Friday, February 17, 2017

John Ruskin's Eurythmic Girls

John Ruskin's Eurythmic Girls is a new documentary I've produced with my brother Tom to be broadcast on Radio 3 on Sunday 3 February, and then available on iPlayer.

John Ruskin's Eurythmic Girls

Eurythmic dance at
Queenswood School, 1920s
Perhaps you did music and movement at school. There was a time girls across the country learnt to dance as if they were flowers. At the start of the 20th century, Jacques-Dalcroze developed Eurythmics to teach the rhythm and structure of music through physical activity. But the idea had earlier roots, including an unlikely champion of women's liberation.

John Ruskin - now derided by feminist critics as a woman-fearing medievalist - was at the centre of a 19th-century education movement that challenged the conventional female role in society. Amid concerns about the health of the British empire he looked back to the muscular figures in medieval painting and the sculpture of the ancient Greeks, in their loose-fitting clothes. Perhaps the Victorians needed to shed their corsets and free their minds for learning. In Of Queens' Gardens he set out a radical, influential model for girls' education.

Samira Ahmed argues that Ruskin was an accidental feminist. To understand where his ideas came from, how they were enacted and what survives in the way girls are taught today, she ventures into one of the schools set up on Ruskinian principles, tries on the corsetry that restricted Victorian women's lives, and gets the insight of Victorian scholars.

Contributors: Matthew Sweet (author of Inventing the Victorians); Dr Debbie Challis (Petrie Museum of Egyptian Archaeology, UCL); Louise Scholz-Conway (Angels Costumes); Dr Fern Riddell (author of A Victorian Guide to Sex); Dr Amara Thornton (Institute of Archaeology, UCL) and Isobel Beynon, Dr Wendy Bird, Annette Haynes, Dr Jean Horton, Diane Maclean, Aoife Morgan Jones and Natasha Rajan at Queenswood School. Readings by Toby Hadoke.

Presenter Samira Ahmed
Producers Simon and Thomas Guerrier
A Whistledown Production for BBC Radio 3.

Sunday, February 05, 2017

From Croydon to Gallifrey

Yesterday, I was the guest of Janet and Steve on Croydon Radio's From Croydon to Gallifrey, talking Doctor Who, the casting of the next Doctor, the impending 50th anniversary of The Evil of the Daleks (on which I have written a book), my recent typing for Big Finish and much else besides.

Saturday, February 04, 2017

Graceless title sequence

The t'rific Tom Saunders has made this tremendous opening title sequence for my science-fiction series, Graceless.


As the video says, it stars Ciara Janson and Laura Doddington with Annie Firbank and Sian Phillips, is written by me, directed by Lisa Bowerman and you can buy Graceless IV now.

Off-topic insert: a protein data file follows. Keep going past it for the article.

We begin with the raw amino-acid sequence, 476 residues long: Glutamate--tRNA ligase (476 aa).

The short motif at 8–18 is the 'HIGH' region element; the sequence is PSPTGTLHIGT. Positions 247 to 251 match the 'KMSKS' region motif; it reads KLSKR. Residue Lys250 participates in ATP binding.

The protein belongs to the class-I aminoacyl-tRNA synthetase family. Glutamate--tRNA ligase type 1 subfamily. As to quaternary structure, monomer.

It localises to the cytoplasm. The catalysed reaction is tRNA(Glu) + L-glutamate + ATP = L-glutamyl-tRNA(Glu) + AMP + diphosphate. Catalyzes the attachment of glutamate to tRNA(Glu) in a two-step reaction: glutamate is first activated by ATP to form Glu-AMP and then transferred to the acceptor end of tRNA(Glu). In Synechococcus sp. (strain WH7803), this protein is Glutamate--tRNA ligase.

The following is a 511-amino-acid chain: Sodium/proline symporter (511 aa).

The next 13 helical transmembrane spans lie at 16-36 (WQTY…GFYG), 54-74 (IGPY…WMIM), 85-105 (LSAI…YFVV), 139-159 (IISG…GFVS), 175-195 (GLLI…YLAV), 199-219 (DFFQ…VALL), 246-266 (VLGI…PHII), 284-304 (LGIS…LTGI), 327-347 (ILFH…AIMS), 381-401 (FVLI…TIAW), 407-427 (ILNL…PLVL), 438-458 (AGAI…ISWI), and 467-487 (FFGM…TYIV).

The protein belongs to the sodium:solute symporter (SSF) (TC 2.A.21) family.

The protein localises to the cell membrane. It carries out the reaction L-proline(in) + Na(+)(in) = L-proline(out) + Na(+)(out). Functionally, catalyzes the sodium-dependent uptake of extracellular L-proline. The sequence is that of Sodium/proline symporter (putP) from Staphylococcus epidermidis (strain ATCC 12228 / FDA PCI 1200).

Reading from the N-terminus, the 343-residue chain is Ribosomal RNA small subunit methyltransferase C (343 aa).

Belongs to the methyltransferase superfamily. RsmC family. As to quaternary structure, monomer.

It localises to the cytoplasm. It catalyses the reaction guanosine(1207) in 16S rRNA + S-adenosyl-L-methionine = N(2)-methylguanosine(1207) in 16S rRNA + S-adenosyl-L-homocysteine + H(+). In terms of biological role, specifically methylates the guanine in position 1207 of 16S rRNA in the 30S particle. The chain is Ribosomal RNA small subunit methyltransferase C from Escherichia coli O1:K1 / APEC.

Monday, January 23, 2017

Radio Free Skaro and Whographica

Win a free copy of Doctor Who infographics book Whographica via the terrifying beings who run podcast Radio Free Skaro in conjunction with my masters at BBC Books.

As an added bonus, you can hear me, my co-author Steve O'Brien and illustrator Ben Morris explain all the many secrets involved in writing the thing.

Wednesday, January 18, 2017

Cover of Evil

Here is the cover to my forthcoming book on 1967 Doctor Who story The Evil of the Daleks - out in May from the Black Archive series:


The artwork is by Blair Bidmead and Cody Shell. The blurb for my book is as follows...

‘Without knowing, you have shown the Daleks what their own strength is!’

 In the midst of swinging London, the Daleks run an antique shop. The Victorian items on sale are all completely genuine – but they’re also brand new. Soon the Doctor is following a trail back to 1866 and then to the Dalek home planet of Skaro. It’s not just the authenticity of a few antiques that’s at stake but what it is that makes us human – and how that can be used. 

The Evil of the Daleks (1967) is an epic, strange and eerie conclusion to Doctor Who’s fourth series, originally commissioned to kill off the Daleks for good. For all it’s set in history and on an alien world, the production team were consciously grappling with very contemporary issues – and improvising round practical circumstances out of their control.

This Black Archive title explores how The Evil of the Daleks developed from commission to broadcast 50 years ago – and beyond. Painstaking research and new interviews with many of those involved in the production shed fresh light on the story, its characters and its mix of science and history. 

Simon Guerrier is a writer and producer, and author of a number of Doctor Who books, comics and audio plays.

For more stuff about The Evil of the Daleks, click the label below.

Friday, January 13, 2017

Graceless offers and trailer

Here, hear the amazing trailer for Graceless IV which is out later this month. The writing is by me but the extraordinary song is the work of Duncan Wisbey.



In the meantime, this weekend those splendid fellows at Big Finish are offering special offers on previous Graceless adventures.

Saturday, December 31, 2016

Dan Dare poster

Here is Brian Williamson's exciting poster for Dan Dare: Reign of the Robots - the story I've adapted for audio, due out in April.


The original comic strip - drawn by Frank Hampson and Don Harley - ran in Eagle between 1957 and 1958, and is a corker. Brian Williamson previously drew 36 instalments of AAAGH! that I wrote.